Law & Order II: Double or Nothing
So you want to step into the shoes of a New York City detective? Not enough? You want to put the bad guys away too? Then you’ll want to check out Legacy Interactive’s Law & Order II: Double or Nothing, an interactive adventure game that lets you place yourself into one of TV’s most popular dramas.
This comes on the heels of Law & Order: Dead on the Money, a surprisingly good adventure game that starred the likeness and vocal talents of Detective Lenny Briscoe (Jerry Orbach), ADA Serena Southerlyn (Elizabeth Rohm) and Lt. Van Buren (S. Epatha Erickson). All three are back for the ride as is the same graphical and gameplay style. In fact most of the elements from the first gave have been re-used including the inventory system and a few of the locales. New changes include the removal of the annoying time limit, more space for the inventory and the ability to redo any interview until the outcome is to your liking.
Also new is the storyline which has ties to the biological engineering community. We don’t want to spoil anything but the basic intro to the story is that you’ll find a murdered man in his high-priced automobile. Later on you’ll discover that he has ties to biological engineering and this simple open and shut murder case is much deeper than you could have ever imagined. Starting off, you’ll play the role of a NYPD detective as you travel around the city and put the pieces of the case together. After you’ve interviewed enough witnesses and found enough key evidence you’ll be able to issue an arrest warrant to the individual who committed the murder.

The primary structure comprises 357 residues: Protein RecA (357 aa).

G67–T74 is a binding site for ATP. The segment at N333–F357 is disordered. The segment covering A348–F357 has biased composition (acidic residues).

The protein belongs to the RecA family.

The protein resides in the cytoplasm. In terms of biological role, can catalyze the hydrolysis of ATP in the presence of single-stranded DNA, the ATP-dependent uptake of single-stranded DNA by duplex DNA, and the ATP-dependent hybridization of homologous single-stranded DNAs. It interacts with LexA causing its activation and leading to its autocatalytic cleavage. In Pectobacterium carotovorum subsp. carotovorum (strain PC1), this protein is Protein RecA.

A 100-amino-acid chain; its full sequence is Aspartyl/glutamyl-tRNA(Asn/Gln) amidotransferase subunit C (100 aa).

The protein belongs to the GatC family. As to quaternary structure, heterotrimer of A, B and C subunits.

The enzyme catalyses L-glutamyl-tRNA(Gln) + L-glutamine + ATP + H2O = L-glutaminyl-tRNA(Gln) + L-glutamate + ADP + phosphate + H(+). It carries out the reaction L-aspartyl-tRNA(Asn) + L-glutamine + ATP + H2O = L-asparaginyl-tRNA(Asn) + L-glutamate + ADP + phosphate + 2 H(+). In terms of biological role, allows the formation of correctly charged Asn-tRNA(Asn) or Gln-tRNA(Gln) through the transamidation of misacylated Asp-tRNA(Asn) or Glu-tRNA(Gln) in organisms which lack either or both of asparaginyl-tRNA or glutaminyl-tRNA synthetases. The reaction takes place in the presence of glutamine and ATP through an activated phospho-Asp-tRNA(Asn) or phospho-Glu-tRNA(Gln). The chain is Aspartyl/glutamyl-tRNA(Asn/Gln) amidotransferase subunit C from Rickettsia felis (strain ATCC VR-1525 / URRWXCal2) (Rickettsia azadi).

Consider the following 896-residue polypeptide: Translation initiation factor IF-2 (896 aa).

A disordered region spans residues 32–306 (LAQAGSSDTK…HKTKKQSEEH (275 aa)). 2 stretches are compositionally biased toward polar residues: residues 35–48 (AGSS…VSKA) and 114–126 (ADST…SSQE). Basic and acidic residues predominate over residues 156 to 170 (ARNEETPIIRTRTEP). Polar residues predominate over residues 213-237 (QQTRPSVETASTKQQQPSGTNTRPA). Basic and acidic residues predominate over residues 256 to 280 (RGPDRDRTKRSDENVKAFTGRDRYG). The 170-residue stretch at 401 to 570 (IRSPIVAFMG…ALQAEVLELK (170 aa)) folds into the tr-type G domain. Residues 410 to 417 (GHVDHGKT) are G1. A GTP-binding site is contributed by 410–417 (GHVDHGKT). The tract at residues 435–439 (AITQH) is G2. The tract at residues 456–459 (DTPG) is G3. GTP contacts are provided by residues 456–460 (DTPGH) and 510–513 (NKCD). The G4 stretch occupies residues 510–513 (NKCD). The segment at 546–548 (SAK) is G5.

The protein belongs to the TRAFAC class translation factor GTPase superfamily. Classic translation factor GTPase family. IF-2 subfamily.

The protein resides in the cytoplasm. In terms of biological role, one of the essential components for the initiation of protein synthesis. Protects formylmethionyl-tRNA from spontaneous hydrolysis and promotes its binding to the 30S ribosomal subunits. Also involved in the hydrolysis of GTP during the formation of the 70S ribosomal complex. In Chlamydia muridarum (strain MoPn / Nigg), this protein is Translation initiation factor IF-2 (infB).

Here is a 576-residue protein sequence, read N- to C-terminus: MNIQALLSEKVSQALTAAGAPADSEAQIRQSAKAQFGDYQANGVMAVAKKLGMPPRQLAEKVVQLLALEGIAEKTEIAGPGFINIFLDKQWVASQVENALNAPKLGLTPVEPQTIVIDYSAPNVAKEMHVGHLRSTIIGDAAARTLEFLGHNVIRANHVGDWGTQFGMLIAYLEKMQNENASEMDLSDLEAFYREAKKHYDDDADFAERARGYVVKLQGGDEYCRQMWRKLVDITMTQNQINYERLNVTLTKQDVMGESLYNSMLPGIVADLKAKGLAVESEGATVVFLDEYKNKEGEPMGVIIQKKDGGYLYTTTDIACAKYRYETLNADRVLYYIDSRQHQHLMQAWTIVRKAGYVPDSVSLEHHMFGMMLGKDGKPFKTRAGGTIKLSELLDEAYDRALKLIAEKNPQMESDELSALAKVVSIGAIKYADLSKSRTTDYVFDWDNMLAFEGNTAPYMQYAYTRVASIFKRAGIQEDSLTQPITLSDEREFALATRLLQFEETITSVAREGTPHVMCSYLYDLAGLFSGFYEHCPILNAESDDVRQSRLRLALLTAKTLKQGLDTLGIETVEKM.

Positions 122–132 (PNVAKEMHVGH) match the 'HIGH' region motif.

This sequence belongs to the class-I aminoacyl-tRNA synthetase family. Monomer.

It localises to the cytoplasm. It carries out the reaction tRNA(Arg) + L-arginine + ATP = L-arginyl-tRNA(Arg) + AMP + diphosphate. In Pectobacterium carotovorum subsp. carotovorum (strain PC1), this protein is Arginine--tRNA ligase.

Since the game mimics the TV show the second half of it takes place entirely in the court room. You’ll bring up evidence, call up witnesses and ask them questions in hopes of bringing back a murder verdict from the jury. Those who played the first game may be happy to know that the designers now allow for more time to object to testimony. Now you won’t need to have lighting quick reflexes in order to prevent the defense from overstepping its bounds.